Google Boutique: What a new kind of app store might mean for Glass app developers

Editor's Corner
Shane Schick

When developers submit an app in Google (NASDAQ:GOOG) Play, they know what consumers will end up seeing: a name, an icon, a description and maybe some screen shots. Which is fine for the average Android app, but as the use cases for Google Glass begin to explode, the world may need a lot more detail about what's available for download.

Online observers at ReadWriteWeb and VentureBeat recently noticed a reference in Google's recent updates to something called "Google Boutique." Though no one knows anything for certain, there's a suspicion that the company may be readying some kind of secondary app store that will complement its next-generation wearable computing devices. This could be a good thing, if it means that it will simplify the installation process for consumers who may be unused to apps that run on something that sits across the bridge of their noses. For developers, though, the prospect of a Google Boutique could raise some concerns.

If Google Glass apps have their own marketplace, does that mean developers won't be able to submit them to Google Play? If they can submit to both, will the submission process be different, and if so, how? If Google Boutique is a place to purchase physical goods (like Google Glass itself, for example), should developers be thinking about partnering with accessory manufacturers that could benefit from complementary apps? Most importantly, would a store for Glass-specific apps assist developers with discoverability, or will they have to rethink the way they market apps to a wearable computing audience?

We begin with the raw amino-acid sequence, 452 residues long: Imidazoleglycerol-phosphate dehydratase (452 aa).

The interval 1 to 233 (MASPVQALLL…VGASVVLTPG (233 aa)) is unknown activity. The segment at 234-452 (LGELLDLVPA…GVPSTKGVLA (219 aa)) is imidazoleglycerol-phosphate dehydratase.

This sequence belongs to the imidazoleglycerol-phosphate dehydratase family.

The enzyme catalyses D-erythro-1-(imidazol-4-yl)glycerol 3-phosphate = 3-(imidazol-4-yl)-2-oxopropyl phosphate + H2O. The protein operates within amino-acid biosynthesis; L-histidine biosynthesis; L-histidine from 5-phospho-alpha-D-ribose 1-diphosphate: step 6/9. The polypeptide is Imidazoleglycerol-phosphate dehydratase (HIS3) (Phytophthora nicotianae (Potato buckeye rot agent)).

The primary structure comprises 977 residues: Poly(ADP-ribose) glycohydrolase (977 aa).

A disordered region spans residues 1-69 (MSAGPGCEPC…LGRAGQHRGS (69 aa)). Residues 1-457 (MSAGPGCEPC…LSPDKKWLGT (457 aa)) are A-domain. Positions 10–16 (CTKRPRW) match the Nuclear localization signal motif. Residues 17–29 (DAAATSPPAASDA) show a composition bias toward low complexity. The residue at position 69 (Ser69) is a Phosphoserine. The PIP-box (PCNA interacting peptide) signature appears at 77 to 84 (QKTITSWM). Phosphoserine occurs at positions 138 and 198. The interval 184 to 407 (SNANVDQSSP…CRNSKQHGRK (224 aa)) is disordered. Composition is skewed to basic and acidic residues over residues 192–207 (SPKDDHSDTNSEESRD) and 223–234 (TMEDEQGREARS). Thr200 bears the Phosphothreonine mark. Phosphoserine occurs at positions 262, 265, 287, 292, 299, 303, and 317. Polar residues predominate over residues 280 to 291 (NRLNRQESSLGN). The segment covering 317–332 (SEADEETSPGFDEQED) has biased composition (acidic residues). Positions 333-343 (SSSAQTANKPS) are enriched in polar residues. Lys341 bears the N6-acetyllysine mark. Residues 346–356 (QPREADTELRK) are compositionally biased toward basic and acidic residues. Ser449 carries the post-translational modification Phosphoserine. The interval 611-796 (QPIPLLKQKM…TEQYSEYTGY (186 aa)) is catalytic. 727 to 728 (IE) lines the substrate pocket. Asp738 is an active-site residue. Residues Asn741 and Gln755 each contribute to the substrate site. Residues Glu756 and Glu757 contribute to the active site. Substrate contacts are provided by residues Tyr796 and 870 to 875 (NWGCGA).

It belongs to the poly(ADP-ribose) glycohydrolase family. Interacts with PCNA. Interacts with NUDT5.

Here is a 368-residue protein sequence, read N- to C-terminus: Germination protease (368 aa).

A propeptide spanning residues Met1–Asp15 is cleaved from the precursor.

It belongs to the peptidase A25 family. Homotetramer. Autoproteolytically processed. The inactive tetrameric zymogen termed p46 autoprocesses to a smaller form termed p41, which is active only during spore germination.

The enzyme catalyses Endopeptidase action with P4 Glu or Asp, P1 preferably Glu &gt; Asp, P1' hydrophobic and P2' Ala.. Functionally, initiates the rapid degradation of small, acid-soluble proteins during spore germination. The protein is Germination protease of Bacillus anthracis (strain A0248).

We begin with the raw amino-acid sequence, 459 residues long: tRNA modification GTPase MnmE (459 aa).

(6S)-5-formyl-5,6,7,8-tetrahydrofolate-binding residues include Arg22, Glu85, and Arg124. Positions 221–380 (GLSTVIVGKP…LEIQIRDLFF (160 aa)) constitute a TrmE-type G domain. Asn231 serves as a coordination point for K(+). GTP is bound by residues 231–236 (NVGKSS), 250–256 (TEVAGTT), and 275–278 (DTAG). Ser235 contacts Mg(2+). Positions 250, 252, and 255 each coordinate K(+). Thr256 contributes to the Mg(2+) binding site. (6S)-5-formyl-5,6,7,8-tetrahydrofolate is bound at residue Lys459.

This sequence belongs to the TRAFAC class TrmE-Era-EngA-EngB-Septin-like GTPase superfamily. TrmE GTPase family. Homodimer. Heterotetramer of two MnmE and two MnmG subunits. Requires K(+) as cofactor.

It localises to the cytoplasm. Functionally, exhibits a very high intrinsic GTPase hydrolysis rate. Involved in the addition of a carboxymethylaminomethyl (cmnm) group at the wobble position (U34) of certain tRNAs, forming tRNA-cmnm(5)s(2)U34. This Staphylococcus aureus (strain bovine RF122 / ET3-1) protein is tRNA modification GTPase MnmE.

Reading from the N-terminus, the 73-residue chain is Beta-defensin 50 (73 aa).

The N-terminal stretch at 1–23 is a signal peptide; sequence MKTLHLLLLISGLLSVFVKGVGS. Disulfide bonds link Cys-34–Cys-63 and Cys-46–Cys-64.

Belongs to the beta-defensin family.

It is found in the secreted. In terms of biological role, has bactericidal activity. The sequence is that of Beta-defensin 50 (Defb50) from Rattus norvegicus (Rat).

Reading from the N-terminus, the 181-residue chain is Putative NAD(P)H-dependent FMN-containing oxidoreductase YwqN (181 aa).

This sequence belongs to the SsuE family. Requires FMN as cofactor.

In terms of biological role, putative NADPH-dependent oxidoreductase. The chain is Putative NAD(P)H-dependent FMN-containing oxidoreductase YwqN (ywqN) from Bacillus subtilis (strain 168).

It's unclear whether a product like Google Glass will ever become a mass-market hit. At least in the early stages, it will probably appeal to a specific niche audience, kind of like the Bluetooth earpieces of a few years back. With that in mind, developers that want to stand out by creating a Google Glass app need to consider that these (probably) more tech-savvy users will be able to figure out the installation process and features pretty readily, but everyday consumers may be another story. The successful marketing of Google Glass apps may require more detailed video tutorials, diagrams or simple instructions that could flash across the device in order to get users engaged quickly and easily.

No doubt Google will provide more details on whatever Google Boutique is in due time. In the meanwhile, why not pretend a secondary app store already exists? Focus not only on creating a compelling app for wearable computing users but the kind of "quick start" guide that could be integrated across whatever options Google eventually makes available. Explore voice and gesture-based technologies that could enhance the buying process as well as the actual use of the app. Design, in other words, so that if and when Google Boutique opens its online doors, the company's choice of its first Featured App is already staring them right in the face. --Shane